This is a different radish (perhaps the sexiest of them all).
Elizabeth at Indian Line Farm grows these every year, and they store so well through the Fall that I find myself talking about them through both the November and December holiday markets. “Sell the black radishes!” She tells me.
This is no perky nipple of the Cherry Bell, no exotic dream of the French Breakfast. And although you might confuse it with that other maybe-new-to-you radish, the feminine and water-colored red meat or (also, less poetically) watermelon variety, this is entirely other.
The skin of the black radish is dark, a black-brown-green that tickles your skin like worn sand paper. Dark and woody as it seems to be, the inside is (as is the case with most things worth undressing) entirely different than its outside. Pull your knife through the large globe of it, and the ivory flesh supports the knife, not softly like a potato that has aged beyond its prime, but with earthy crispness, like something entirely alive. And even then, slicing off a wedge, and popping it in your mouth, it might seem a little dry. The spice starts quietly, and then builds, sometimes hot, hot! But the texture? A little dry, and ever so slightly reminiscent of a turnip (not this kind, but the mashable, broad-shouldered kind).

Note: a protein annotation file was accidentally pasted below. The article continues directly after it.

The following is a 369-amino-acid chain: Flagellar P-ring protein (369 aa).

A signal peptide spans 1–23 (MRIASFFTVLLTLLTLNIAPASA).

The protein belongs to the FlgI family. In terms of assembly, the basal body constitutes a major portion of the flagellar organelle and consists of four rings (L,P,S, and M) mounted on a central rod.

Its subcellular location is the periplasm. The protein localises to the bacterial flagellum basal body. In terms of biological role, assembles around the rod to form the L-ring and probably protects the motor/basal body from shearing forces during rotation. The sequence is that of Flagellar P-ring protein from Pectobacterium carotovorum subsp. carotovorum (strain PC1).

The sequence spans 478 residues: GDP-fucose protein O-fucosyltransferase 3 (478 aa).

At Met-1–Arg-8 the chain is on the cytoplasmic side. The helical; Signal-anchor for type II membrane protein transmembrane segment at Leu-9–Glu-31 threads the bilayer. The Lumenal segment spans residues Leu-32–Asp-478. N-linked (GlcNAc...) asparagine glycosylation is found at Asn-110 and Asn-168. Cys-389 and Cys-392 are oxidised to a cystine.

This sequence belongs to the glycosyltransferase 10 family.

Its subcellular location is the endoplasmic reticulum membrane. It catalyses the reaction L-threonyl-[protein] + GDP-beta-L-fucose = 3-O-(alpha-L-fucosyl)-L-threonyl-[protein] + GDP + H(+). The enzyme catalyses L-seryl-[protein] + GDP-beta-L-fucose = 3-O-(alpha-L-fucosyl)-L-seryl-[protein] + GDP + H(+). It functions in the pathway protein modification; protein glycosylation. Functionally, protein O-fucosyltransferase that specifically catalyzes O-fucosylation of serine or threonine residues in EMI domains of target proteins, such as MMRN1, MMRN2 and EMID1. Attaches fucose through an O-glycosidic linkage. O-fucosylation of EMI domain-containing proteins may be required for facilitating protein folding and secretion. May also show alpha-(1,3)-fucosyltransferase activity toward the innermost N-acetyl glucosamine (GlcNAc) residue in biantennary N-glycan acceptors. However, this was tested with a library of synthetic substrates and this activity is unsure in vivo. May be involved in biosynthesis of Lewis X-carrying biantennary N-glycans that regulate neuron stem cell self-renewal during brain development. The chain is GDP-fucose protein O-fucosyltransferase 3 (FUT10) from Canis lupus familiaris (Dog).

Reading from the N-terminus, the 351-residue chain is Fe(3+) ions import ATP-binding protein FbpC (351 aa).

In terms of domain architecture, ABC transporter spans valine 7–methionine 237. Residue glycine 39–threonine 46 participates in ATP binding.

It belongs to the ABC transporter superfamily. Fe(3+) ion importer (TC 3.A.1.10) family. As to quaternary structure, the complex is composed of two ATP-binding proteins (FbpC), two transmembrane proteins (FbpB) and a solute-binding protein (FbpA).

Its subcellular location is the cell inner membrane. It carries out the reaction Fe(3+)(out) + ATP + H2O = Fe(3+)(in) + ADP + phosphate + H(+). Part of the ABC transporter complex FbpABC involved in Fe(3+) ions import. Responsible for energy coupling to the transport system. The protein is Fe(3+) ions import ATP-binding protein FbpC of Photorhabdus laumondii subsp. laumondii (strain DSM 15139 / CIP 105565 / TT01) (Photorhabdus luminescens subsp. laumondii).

“What do I do with it?” people ask.
“Sprinkle it with salt. And drink it with beer.” Because it turns out there’s something about this radish that sings with beer. That’s the recipe I give. But for you, I’ll go into more detail:
Lay the slices on a plate, and then, from a height, let the salt fall. At first, you’ll just have radishes and salt. But then, the radish begins to open. And, like beads of sweat on an upper lip, the juice will emerge from the each slice, bathing the entire vegetable in its own sweet flavor.
Eat, with beer.